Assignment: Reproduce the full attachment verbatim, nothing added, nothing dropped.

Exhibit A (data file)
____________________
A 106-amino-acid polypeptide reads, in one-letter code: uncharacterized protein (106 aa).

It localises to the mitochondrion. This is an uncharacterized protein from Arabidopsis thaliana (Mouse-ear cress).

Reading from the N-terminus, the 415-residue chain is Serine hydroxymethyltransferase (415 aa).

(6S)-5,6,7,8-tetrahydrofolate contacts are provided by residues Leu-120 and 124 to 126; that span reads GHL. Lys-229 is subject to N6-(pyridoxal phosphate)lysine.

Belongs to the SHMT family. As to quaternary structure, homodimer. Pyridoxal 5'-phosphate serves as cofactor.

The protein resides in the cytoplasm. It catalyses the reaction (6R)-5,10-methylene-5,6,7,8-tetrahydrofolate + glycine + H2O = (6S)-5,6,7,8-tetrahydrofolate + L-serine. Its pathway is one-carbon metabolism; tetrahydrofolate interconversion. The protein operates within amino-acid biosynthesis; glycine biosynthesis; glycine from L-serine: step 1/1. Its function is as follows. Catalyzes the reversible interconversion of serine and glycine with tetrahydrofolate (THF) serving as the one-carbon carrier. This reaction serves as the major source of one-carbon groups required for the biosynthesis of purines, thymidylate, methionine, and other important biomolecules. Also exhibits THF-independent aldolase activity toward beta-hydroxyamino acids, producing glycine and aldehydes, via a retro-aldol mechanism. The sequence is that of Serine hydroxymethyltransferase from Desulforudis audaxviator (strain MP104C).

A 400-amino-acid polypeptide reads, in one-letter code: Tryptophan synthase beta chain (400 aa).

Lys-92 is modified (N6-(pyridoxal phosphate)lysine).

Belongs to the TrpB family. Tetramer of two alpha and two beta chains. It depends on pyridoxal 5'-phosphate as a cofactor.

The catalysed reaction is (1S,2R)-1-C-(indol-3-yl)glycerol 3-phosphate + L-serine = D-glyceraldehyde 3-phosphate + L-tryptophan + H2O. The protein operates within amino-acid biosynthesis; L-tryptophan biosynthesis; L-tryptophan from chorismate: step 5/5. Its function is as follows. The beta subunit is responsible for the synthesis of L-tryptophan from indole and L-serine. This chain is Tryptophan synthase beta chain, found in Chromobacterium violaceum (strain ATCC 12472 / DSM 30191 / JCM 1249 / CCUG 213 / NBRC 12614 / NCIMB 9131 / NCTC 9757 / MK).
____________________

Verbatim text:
A 106-amino-acid polypeptide reads, in one-letter code: uncharacterized protein (106 aa).

It localises to the mitochondrion. This is an uncharacterized protein from Arabidopsis thaliana (Mouse-ear cress).

Reading from the N-terminus, the 415-residue chain is Serine hydroxymethyltransferase (415 aa).

(6S)-5,6,7,8-tetrahydrofolate contacts are provided by residues Leu-120 and 124 to 126; that span reads GHL. Lys-229 is subject to N6-(pyridoxal phosphate)lysine.

Belongs to the SHMT family. As to quaternary structure, homodimer. Pyridoxal 5'-phosphate serves as cofactor.

The protein resides in the cytoplasm. It catalyses the reaction (6R)-5,10-methylene-5,6,7,8-tetrahydrofolate + glycine + H2O = (6S)-5,6,7,8-tetrahydrofolate + L-serine. Its pathway is one-carbon metabolism; tetrahydrofolate interconversion. The protein operates within amino-acid biosynthesis; glycine biosynthesis; glycine from L-serine: step 1/1. Its function is as follows. Catalyzes the reversible interconversion of serine and glycine with tetrahydrofolate (THF) serving as the one-carbon carrier. This reaction serves as the major source of one-carbon groups required for the biosynthesis of purines, thymidylate, methionine, and other important biomolecules. Also exhibits THF-independent aldolase activity toward beta-hydroxyamino acids, producing glycine and aldehydes, via a retro-aldol mechanism. The sequence is that of Serine hydroxymethyltransferase from Desulforudis audaxviator (strain MP104C).

A 400-amino-acid polypeptide reads, in one-letter code: Tryptophan synthase beta chain (400 aa).

Lys-92 is modified (N6-(pyridoxal phosphate)lysine).

Belongs to the TrpB family. Tetramer of two alpha and two beta chains. It depends on pyridoxal 5'-phosphate as a cofactor.

The catalysed reaction is (1S,2R)-1-C-(indol-3-yl)glycerol 3-phosphate + L-serine = D-glyceraldehyde 3-phosphate + L-tryptophan + H2O. The protein operates within amino-acid biosynthesis; L-tryptophan biosynthesis; L-tryptophan from chorismate: step 5/5. Its function is as follows. The beta subunit is responsible for the synthesis of L-tryptophan from indole and L-serine. This chain is Tryptophan synthase beta chain, found in Chromobacterium violaceum (strain ATCC 12472 / DSM 30191 / JCM 1249 / CCUG 213 / NBRC 12614 / NCIMB 9131 / NCTC 9757 / MK).